2. To see a new actor/ writer/ director’s take on pre-existing material.
On the surface of things this always seems like it will be a good idea to see a talented individual whom you appreciate take on pre-existing material but Kurt Russell had an interesting quote in Entertainment Weekly on the proposed Escape From New York remake “I didn’t play Snake Plissken. I created him!” and to me that is the final word on the matter. I don’t know of one instance where an actor was able to adequately recreate or rein vision a role enough to blow the original out of the water or even equal it. For example Gene Wilder will always trump Johnny Depp as Willy Wonka, Sean Bean is a great actor but how can he compete with the menacing Rutger Hauer in The Hitcher. So on and so forth…

3. To modernize the look of the film, add new effects, make the story more current.
asipreynccce suggests that modern effects cannot create the same magic that the original held and I have to agree with that. Like any movie remake or no it comes down to the story not the effects. If you don’t have a good story then you don’t have a good movie. Would a CGI Kraken make Clash of the Titans any better a movie? Ultimately no.

4. To take a foreign film and explore how the story would unfold in our culture as opposed to theirs.
In theory taking a foreign movie and adapting it to American societal ideas is intriguing but rarely are English remakes of foreign films good movies. The Japanese cultural horror film Ringu became the fatuous and ridiculously boring The Ring. The riotous yet emotionally adult La Cage Au Folles became the over the top, silly and childish The Birdcage which scored a. The hilarious, again French, Les Visiteurs en Amérique with Jean Reno and Christian Clavier became the mediocre Just Visiting oddly enough it also starred Jean Reno and Christian Clavier; but even with the same actors in the leading roles this movie could not soar any higher than run of the mill comedy. Hollywood should just stay away from foreign remakes.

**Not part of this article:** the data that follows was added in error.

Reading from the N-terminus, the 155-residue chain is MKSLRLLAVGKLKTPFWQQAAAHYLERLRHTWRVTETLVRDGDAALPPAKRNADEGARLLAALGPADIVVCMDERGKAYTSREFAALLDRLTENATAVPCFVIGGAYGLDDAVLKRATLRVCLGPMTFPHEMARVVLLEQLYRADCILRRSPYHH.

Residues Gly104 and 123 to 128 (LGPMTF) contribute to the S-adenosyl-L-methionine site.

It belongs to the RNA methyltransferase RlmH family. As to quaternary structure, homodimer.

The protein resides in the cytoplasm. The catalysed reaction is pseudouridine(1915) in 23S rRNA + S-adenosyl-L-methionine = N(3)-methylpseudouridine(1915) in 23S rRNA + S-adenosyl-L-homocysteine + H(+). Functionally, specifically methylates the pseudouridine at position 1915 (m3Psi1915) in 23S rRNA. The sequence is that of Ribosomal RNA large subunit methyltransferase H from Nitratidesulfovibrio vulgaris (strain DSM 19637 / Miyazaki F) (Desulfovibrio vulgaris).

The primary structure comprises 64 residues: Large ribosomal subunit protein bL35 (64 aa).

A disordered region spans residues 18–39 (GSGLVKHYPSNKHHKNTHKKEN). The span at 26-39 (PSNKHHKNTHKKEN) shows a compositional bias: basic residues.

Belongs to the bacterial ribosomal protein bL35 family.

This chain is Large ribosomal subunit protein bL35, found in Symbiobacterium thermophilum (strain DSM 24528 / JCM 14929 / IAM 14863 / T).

So taking the previous statements into consideration I would say yes there should be a short moratorium on direct Hollywood remakes, The Moratorium Would even take that further saying lat out says Hollywood should take a 20 year break from remakes. “Walk into any bookstore and you could spend a life time going thru all the DIFFERENT stories. Why are they not adapting more books into movies? I’ll tell you why. LAZY. Why should I go thru the hassle when I can just take some funny 70’s movie and just throw some big stars in it and be done with it? ”

Ultimately the few entertaining remakes that we enjoy do not justify the mountain of terrible ones that torture us and I would say that most of my fellow bloggers agree with me.

For more on remakes visit Movie Remakes a website dedicated to movie remakes of all types good and bad.

Remakes are the scourge of Hollywood, a crutch for lazy writers and directors, a simple way for producers to turn a quick buck by betting on a sure thing. There artistic risk is minimal as the previous box office results are there to see – the filmmaking equivalent of tracing.

And just as copies of copies tend to lose their definition, remakes often dilute the original artistic intent. Luc Besson’s La Femme Nikita was a brilliantly dark film about an unlikely assassin, but the
sin was that it was filmed in French and had to be subtitled for North American audiences (“eww, reading!) When the movie was remade a few years later we got the sunshiney Bridget Fonda in Point of No Return, turning it into a generic thriller.

The same occurred with the Dutch film The Vanishing, a chilling film about a mysterious disappearance and the obsession of one man’s search for a missing loved one. The ending was so pitch black that when director George Sluizer remade the film in English he was forced to alter the ending, destroying the impact of the film.